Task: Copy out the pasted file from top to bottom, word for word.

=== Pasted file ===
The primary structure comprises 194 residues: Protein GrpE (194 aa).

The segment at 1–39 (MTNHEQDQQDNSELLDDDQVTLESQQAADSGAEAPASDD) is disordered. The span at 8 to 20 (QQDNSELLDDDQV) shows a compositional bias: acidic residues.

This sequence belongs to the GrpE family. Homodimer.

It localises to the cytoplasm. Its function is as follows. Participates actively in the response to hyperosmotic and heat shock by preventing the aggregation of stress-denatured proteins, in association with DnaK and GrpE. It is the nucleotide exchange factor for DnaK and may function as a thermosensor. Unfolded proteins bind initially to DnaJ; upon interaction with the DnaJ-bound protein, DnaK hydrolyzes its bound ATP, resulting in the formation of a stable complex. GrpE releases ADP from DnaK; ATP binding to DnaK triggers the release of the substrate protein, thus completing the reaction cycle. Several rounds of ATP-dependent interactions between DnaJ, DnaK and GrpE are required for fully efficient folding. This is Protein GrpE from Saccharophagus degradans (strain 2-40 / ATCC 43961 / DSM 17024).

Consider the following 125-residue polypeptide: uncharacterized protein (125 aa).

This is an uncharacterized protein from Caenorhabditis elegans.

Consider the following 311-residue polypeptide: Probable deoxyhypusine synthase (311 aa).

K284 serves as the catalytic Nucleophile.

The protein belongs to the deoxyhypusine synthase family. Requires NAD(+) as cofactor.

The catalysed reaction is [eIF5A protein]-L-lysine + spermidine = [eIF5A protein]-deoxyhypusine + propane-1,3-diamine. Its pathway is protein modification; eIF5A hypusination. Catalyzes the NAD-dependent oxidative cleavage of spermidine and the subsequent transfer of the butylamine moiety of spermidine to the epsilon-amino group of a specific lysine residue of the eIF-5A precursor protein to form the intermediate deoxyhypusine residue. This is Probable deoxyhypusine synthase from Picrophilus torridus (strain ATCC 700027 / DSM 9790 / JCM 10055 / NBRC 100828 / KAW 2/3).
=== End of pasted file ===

The primary structure comprises 194 residues: Protein GrpE (194 aa).

The segment at 1–39 (MTNHEQDQQDNSELLDDDQVTLESQQAADSGAEAPASDD) is disordered. The span at 8 to 20 (QQDNSELLDDDQV) shows a compositional bias: acidic residues.

This sequence belongs to the GrpE family. Homodimer.

It localises to the cytoplasm. Its function is as follows. Participates actively in the response to hyperosmotic and heat shock by preventing the aggregation of stress-denatured proteins, in association with DnaK and GrpE. It is the nucleotide exchange factor for DnaK and may function as a thermosensor. Unfolded proteins bind initially to DnaJ; upon interaction with the DnaJ-bound protein, DnaK hydrolyzes its bound ATP, resulting in the formation of a stable complex. GrpE releases ADP from DnaK; ATP binding to DnaK triggers the release of the substrate protein, thus completing the reaction cycle. Several rounds of ATP-dependent interactions between DnaJ, DnaK and GrpE are required for fully efficient folding. This is Protein GrpE from Saccharophagus degradans (strain 2-40 / ATCC 43961 / DSM 17024).

Consider the following 125-residue polypeptide: uncharacterized protein (125 aa).

This is an uncharacterized protein from Caenorhabditis elegans.

Consider the following 311-residue polypeptide: Probable deoxyhypusine synthase (311 aa).

K284 serves as the catalytic Nucleophile.

The protein belongs to the deoxyhypusine synthase family. Requires NAD(+) as cofactor.

The catalysed reaction is [eIF5A protein]-L-lysine + spermidine = [eIF5A protein]-deoxyhypusine + propane-1,3-diamine. Its pathway is protein modification; eIF5A hypusination. Catalyzes the NAD-dependent oxidative cleavage of spermidine and the subsequent transfer of the butylamine moiety of spermidine to the epsilon-amino group of a specific lysine residue of the eIF-5A precursor protein to form the intermediate deoxyhypusine residue. This is Probable deoxyhypusine synthase from Picrophilus torridus (strain ATCC 700027 / DSM 9790 / JCM 10055 / NBRC 100828 / KAW 2/3).